Updated December 14, 2022 - 11:41 am
Former Raiders guard John Simpson slipped unclaimed through waivers this week. Thirty-one teams had a chance to pounce on a 25-year-old former NFL starter, but each declined.
It probably says a lot less about Simpson than it does the Raiders’ regime that invested a fourth-round draft pick in him in 2020. Or, for that matter, the decision-making of then-coach Jon Gruden and general manager Mike Mayock during a draft that began with so much hope only to completely blow up in the Raiders’ face.
To put it in perspective, the Raiders selected seven players, including two in the first round, in the first 139 picks of that draft. Yet only reserve cornerback Amik Robertson, their final pick, remains with the team.
Meanwhile, the two first-rounders — wide receiver Henry Ruggs and cornerback Damon Arnette — third-round wide receiver Bryan Edwards and Simpson are no longer on NFL rosters. Lynn Bowden, a third-rounder from Kentucky, has played in one game for the Patriots, and Tanner Muse, a fourth-round pick from Clemson, is strictly a special teams player with the Seahawks.
Essentially, the foundation the Raiders were hoping to lay crumbled before their eyes, done in by tragedy, arrogant decision-making that defied red flags and scouting reports, massive reaches and perplexing evaluations.
It will undoubtedly go down as one of the worst drafts in franchise history, if not the NFL. And when combined with glaring first-round misses in Cle Ferrell and Johnathan Abram in 2019 and Alex Leatherwood in 2021 and second-round pick Trayvon Mullen in 2019, it has greatly contributed to a roster that, while top-heavy at a handful of positions, is grossly lacking in talent and depth.
To make it even worse? Arnette and Edwards were the result of draft picks the Raiders acquired when they traded Khalil Mack to the Bears in 2018.
Here is a look at the disastrous 2020 draft class:
Henry Ruggs, WR, Alabama First round, 12th overall
Ruggs was charged with DUI resulting in death and reckless driving in November 2021, when a young Las Vegas woman and her dog were killed in the crash.
The Raiders immediately cut Ruggs. In 20 games, he had 50 catches for 921 yards and four touchdowns.
Damon Arnette, CB, Ohio State First round, 19th overall
Not only was Arnette a monumental talent reach based on where he was drafted compared to where he was projected to be selected, the Raiders also ignored all sorts of red flags in terms of character issues that further knocked him down most NFL draft boards. That his name was announced that high in the draft was a major shock to most observers.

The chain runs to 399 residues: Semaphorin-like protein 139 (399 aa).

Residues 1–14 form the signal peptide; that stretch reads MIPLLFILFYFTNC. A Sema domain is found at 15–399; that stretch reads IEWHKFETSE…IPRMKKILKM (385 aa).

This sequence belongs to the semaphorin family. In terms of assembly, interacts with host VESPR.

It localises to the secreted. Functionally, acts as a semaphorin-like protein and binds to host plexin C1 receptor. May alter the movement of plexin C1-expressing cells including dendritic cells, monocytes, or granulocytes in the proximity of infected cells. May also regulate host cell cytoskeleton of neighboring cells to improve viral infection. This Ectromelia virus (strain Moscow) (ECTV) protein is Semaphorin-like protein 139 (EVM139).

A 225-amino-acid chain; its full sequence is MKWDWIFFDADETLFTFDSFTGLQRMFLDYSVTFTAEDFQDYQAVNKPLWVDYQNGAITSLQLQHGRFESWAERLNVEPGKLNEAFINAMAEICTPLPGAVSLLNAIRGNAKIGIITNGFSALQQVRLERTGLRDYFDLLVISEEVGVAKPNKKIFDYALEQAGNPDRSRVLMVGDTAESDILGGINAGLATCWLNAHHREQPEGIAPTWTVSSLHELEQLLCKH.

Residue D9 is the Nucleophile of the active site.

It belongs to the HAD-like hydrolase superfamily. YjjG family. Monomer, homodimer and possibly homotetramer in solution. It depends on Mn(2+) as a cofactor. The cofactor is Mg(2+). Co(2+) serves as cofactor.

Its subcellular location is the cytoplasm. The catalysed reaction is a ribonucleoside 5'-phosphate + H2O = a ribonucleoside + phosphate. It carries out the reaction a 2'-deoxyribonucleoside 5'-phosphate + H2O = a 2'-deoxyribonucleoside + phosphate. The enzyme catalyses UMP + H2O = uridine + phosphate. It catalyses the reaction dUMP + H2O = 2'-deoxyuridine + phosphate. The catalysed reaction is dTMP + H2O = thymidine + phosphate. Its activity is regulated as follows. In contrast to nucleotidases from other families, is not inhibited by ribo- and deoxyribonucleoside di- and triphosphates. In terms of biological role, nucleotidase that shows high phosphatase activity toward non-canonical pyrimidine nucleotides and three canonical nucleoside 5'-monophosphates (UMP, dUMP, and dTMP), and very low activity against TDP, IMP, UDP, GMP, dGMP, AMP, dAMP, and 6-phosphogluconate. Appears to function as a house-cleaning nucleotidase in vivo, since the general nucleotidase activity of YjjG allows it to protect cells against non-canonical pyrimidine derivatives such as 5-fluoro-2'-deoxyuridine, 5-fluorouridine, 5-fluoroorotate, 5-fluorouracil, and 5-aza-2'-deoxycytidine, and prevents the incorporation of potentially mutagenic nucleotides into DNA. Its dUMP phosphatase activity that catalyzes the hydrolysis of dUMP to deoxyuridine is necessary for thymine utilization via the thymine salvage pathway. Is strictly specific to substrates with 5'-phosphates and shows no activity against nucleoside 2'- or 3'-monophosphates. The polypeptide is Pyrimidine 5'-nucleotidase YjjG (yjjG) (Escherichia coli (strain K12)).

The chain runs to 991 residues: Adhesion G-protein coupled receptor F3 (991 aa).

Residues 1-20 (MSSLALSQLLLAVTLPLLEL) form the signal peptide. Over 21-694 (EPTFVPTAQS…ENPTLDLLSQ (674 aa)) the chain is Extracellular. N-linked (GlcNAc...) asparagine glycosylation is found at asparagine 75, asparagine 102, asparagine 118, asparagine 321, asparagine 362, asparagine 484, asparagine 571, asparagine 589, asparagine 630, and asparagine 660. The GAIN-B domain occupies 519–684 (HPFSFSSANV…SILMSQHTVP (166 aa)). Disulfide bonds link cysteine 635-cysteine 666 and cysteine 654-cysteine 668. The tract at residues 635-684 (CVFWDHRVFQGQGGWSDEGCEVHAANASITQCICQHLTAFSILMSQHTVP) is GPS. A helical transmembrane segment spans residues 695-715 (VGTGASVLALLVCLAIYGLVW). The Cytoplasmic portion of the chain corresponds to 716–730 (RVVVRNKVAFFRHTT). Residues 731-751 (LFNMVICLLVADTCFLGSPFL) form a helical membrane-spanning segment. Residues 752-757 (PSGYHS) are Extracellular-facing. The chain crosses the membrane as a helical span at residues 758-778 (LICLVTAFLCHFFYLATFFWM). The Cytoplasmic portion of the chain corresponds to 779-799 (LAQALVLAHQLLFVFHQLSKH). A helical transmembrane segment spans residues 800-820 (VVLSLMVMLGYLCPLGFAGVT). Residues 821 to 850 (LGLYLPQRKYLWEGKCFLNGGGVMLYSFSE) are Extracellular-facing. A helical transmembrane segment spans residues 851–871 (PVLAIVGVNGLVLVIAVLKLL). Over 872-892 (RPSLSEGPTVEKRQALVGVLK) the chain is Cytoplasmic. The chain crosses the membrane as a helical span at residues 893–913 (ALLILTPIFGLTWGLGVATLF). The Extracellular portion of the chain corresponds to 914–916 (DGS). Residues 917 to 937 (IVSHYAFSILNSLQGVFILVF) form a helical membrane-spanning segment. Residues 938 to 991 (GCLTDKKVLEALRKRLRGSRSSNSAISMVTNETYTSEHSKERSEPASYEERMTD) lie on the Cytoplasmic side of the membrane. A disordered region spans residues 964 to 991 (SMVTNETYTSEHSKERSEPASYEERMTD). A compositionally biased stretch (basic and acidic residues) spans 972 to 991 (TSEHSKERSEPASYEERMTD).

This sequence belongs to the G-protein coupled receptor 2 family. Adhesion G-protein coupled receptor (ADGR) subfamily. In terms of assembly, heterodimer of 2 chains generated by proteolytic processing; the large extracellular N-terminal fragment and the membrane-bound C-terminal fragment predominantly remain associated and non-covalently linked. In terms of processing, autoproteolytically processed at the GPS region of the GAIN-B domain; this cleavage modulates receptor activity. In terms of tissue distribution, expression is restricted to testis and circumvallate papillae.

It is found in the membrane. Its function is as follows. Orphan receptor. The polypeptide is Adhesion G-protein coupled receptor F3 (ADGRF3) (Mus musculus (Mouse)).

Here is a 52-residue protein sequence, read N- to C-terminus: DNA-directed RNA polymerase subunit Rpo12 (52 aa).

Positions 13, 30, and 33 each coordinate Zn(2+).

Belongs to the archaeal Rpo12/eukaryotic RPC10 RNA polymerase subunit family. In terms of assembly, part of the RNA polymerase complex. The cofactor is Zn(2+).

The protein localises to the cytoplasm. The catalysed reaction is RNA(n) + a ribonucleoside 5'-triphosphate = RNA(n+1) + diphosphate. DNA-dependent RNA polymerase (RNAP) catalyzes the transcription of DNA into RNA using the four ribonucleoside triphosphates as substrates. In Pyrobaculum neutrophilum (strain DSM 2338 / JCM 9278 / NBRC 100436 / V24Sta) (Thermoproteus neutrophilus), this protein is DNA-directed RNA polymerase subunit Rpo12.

Arnette languished through an injury-filled rookie season and didn’t impress when he was on the field. By the start of his second season, he was buried deep on the depth chart and appeared in four games. His fate was sealed when a video surfaced in which he was brandishing what appeared to be semi-automatic firearms.
Lynn Bowden, RB, Kentucky Third round, 80th overall
Bowden played wide receiver and quarterback at Kentucky, so, of course, the Raiders drafted him to play running back. They envisioned him as a joker-type player, but he immediately fell out of favor during his rookie training camp and the Raiders traded him to the Dolphins before he played a regular-season game with them.
In 11 games with the Dolphins and Patriots, Bowden has nine carries for 32 yards and 28 catches for 211 yards. He has played just 14 snaps in one game this season for the Patriots.
Bryan Edwards, WR, South Carolina Third round, 81st overall
Gruden famously compared Edwards to Hall of Famer Terrell Owens during his second training camp with the Raiders, but it’s hard to figure out what Gruden saw given how Edwards’ career has played out.
In two seasons with the Raiders, Edwards caught 45 passes for 764 yards but never took off as the club had hoped. He was traded to the Falcons for a seventh-round pick by current general manager Dave Ziegler in May, but was released after catching just three passes for 15 yards. Edwards is currently on the Chiefs’ practice squad.
Tanner Muse, LB Clemson Fourth round, 100th overall
A safety in college, the Raiders envisioned Muse as a linebacker and an immediate special teams ace. That’s fine for an undrafted free agent, but a fourth-round pick?
Because of a toe injury that wiped out his rookie season, he never played a snap for the Raiders. He was released during his second training camp and has been with the Seahawks since. Aside from three defensive snaps in Seattle, Muse has played only special teams while recording 10 combined tackles.
John Simpson, G, Clemson Fourth round, 109th overall
Injuries in 2021 opened a door for Simpson to start 17 games, and he entered his first year under coach Josh McDaniels with an inside track on a starting job. But he quickly fell out of favor and was benched after the second game of the season. An injury to Alex Bars on Thursday forced Simpson into action, but he was cut a day later after a sluggish performance.
Amik Robertson, CB, Louisiana Tech Fourth round, 139th overall
That Robertson is the last man standing from the class is a surprise. His first two seasons were filled with struggles, and he was an odds-on candidate to be released going into his first camp under McDaniels. But he has worked his way into a rotational role and has 28 tackles in 13 games.
Who: Raiders vs Patriots
When: 1:05 p.m. Sunday
Where: Allegiant Stadium
Radio: KRLV-AM (920), KOMP-FM (92.3)
Line: Patriots -1; total 44½